Thus, such state laws, rather than providing a safe harbor for doctors, as they would have done in the past, will be meaningless. And the federal Big Nurse will revoke the licenses of doctors who prescribe lethal doses of medicine to terminal patients, regardless of state law.
Precedent And The Pain Relief Promotion Act
Would the Pain Relief Promotion Act, if passed, exceed Congress' power over interstate commerce?
Some think not. Indeed, many of the same Congressional conservatives who preach about local control are now lining up to void Oregon's experiment. Senate Judiciary Chair Orrin Hatch (R-Utah), for example, was among the first to hail Brzonkala, remarking that "[t]he restoration of federalism scrutiny in our federal courts is a welcome development in the law." Yet Hatch is now a prime sponsor of the Pain Relief Promotion Act. Is Hatch's position simply hypocritical, or can it be supported by precedent?
Unfortunately, hypocrisy is probably the best explanation. The Act does contain a one-sentence "finding" that "the dispensing and distribution of controlled substances for any purpose affect interstate commerce." But records show that only fifteen patients received prescriptions for lethal drugs to end their lives in the Oregon statute's first year of operation. We cannot be sure that all of them even used their prescriptions. That is hardly the "substantial effect" on interstate commerce that the Court now requires.
Granted, in its recent opinions, the Court has said that Congress may regulate intrastate conduct when it is part of "economic activity" or involves "things . . . in interstate commerce." And the Pain Relief Promotion Act regulates a class of substances -- certain drugs -- that are made and sold as part of a national market. That provides a distinction between the Act and Brzonkala, in which gender-based violence was regulated. But it does little to distinguish the Act from Lopez, in which the Court held that Congress could not bar guns from school zones, despite the fact that guns, like drugs, are also part of a national market.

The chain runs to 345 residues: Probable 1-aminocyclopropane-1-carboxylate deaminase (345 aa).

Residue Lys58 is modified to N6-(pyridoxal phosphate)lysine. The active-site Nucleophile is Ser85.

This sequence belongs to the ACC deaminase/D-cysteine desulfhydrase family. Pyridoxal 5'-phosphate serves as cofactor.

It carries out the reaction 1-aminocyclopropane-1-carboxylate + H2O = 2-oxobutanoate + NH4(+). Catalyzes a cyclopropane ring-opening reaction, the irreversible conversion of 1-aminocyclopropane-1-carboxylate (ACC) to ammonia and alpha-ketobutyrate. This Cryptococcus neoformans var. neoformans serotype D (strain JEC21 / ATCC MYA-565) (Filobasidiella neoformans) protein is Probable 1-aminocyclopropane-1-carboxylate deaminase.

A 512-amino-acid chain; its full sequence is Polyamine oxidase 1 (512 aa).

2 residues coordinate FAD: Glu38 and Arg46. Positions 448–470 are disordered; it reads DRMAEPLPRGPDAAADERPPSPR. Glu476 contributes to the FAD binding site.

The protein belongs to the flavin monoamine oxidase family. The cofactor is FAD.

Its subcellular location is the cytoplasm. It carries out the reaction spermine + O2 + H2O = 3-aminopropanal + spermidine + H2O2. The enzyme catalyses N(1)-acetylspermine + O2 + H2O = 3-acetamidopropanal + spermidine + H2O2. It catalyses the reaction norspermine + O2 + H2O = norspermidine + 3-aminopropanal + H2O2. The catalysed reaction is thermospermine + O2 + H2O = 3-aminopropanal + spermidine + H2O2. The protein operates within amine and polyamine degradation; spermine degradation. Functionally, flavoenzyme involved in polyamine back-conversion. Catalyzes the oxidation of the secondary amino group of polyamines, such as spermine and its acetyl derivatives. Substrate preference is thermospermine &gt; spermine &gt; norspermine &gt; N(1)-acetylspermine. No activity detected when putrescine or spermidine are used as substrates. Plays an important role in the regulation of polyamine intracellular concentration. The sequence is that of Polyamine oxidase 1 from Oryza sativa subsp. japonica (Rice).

Moreover, the Pain Relief Promotion Act's bald assertion that the end-of-life decisions of fifteen Oregonians "affect commerce" seems like a masterpiece of the "attenuated" analysis Brzonkala disallowed. And it is hard to think of anything more "truly local" than the regulation of medical practice and end-of-life care.
Will The Court Strike Down The Act?
Will the Court, then, strike down the Pain Relief Promotion Act? Not necessarily. The determination of what fits the vague standard of being "truly local" is, in the end, utterly subjective. For this reason, ideology -- rather than consistency -- may win the day at the Court and the Act may survive despite the fact that precedent should doom it to failure.of judicial El Dorado -- a mythical site that has lured jurists into a sticky morass of subjective, result-oriented jurisprudence. The swamp claimed the reputations of Chief Justice Taney, author of the Dred Scott decision that contributed to the start of the Civil War, and of the "Four Horsemen of the Apocalypse" who tried to gut the New Deal. We remember the catchphrases of earlier explorers -- "economic substantive due process," or "direct versus indirect effect on commerce" -- as slogans of illegitimate judicial politics. Does "truly local" truly have any more content?
One day Brzonkala and a future decision upholding the Pain Relief Promotion Act may stand as melancholy monuments to another Court that lost its way.